An Echelon Media Company
Wednesday September 22nd, 2021

Debate over constutionality of Sri Lanka’s March-May 2020 mini-budget

ECONOMYNEXT – A mini-budget from March to May 2020, drawn up by the Treasury purportedly under presidential powers is unconstitutional as a vote-on-account has already been passed by parliament up to April, ex – Finance Minister Mangala Samaraweera had claimed.

He said a pre-election budget report referred to the newly drafted mini-budget as a vote-on-account, which was not correct.

“Only Parliament can approve a Vote-on-Account,” he said.

“This Presidential action is prima facie inconsistent with the Constitution and usurps the Parliament sanctioned Vote-on-Account. ”

Section 150(3) of the constitution read as follows.

“Where the President dissolves Parliament before the Appropriation Bill for the financial year has passed into law, he may, unless Parliament shall have already made provision, authorize the issue from the Consolidated Fund and the expenditure of such sums as he may consider necessary for the public services until the expiry of a period of three months from the date on which the new Parliament is summoned to meet.”

“As is evident above, the provision places two important limitations on the president’s ability to draw from the Consolidated Fund after an election is announced,” Samaraweera said.

“First, it states that the President can draw from the Consolidated Fund, “unless Parliament shall have already made provision”. Through the Vote-on-Account ending 30 April, Parliament has made such provision.

“Therefore, the President cannot authorize any funds from the Consolidated Fund till then. Second, after April 30, any funds authorized from the Consolidated Fund can only be those “necessary for the public services.”

“In laymen’s terms this means government salaries and continuance of essential government services.

“This becomes evident when 150(3) is read in conjunction with 150(4), which provides specific authorization for the President to draw funds for a purpose other than paying government salaries viz the conduct of an election.”

The Treasury in a pre-budget report has claimed that the vote-on-account passed by parliament did not amount to a budget under the Appropriation Act.

“In the meantime, there was no Appropriation Act as approved by the Parliament for 2020. Instead, in the wake of the 2019 Presidential elections, Vote on Account for 4 months commencing from January 2020, has been approved,” a Treasury report said. “The Vote on Account had did not have adequate provisions to meet all such unpaid bills and it has been a challenge to maintain a smooth supply of fertilizer and pharmaceutical products even in the first two months of 2020.”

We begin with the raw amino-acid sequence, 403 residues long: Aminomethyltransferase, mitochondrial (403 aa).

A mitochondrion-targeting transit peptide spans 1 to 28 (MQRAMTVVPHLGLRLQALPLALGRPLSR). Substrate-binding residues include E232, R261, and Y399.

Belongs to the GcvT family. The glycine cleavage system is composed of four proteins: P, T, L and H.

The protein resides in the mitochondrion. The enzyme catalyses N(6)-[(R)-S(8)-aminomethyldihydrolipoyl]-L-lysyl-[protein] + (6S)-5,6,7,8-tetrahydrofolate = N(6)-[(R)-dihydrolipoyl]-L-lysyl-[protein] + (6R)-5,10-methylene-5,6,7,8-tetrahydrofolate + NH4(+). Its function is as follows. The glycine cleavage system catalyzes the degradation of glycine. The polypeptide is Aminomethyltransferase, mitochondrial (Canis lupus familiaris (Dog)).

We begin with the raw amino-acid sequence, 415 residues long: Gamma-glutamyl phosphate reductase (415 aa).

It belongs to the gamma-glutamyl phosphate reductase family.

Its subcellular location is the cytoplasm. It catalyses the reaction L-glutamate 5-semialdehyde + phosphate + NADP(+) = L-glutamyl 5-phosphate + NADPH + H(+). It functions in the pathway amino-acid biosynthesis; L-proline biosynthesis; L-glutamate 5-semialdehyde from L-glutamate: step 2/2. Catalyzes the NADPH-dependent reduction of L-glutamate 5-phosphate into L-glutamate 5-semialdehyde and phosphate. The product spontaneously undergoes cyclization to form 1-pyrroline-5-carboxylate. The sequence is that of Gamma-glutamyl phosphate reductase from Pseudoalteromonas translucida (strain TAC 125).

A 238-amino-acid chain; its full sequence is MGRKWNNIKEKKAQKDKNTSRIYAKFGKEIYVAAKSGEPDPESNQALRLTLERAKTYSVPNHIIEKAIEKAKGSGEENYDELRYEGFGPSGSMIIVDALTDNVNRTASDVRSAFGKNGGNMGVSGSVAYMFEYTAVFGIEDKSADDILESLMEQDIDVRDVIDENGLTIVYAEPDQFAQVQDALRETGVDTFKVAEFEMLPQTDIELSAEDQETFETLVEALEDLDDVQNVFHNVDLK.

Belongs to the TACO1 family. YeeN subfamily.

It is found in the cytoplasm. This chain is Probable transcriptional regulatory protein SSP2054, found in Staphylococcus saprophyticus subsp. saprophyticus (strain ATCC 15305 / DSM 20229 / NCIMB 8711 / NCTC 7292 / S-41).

Samaraweera said the government had spent 36 billion rupees as capital expenditure in January and February but planned to spend another 150 billion rupees in capex from March to May.

“These measures constitute a usurping of Parliament’s constitutional role by the executive,” he said.

“Such a weighty violation of the separation of powers is a grave threat to democracy, the rule-of-law and the check-and-balances essential for accountable use of public funds.

“This unfortunate situation could be easily have been avoided by passing a Budget prior to the announcement of polls or by summoning Parliament to pass another Vote-on-Account. ”

Samaraweera also warned that the central bank is acquiring large volumes of Treasury bills with newly printed money triggering currency depreciation.

“Already, the Government has purchased Rs. 100 billion in Treasury securities over the last fortnight – a major cause for the depreciation of the rupee,” Samaraweera warned.

A part of the T-bill purchases seemed to be a reserve appropriation analysts who watch the central bank closely say.

However in 2018 also the central bank injected liquidity and triggered monetary instability,e shattering Samaraweera’s economic program, with the introduction of call money rate targeting with excess liquidity and real effective exchange rate targeting .

Real effective exchange rate targeting involves the Mercantilist debasing of the currency ahead of the worst central banks included in a trade weighted basket (India in particular in the case of Sri Lanka) and temporary falls in floating rates in a trade weighted basket to destroy real incomes of factory workers and the rest of society, in the hope that exports will go up. (Colombo/Mar29/2020)

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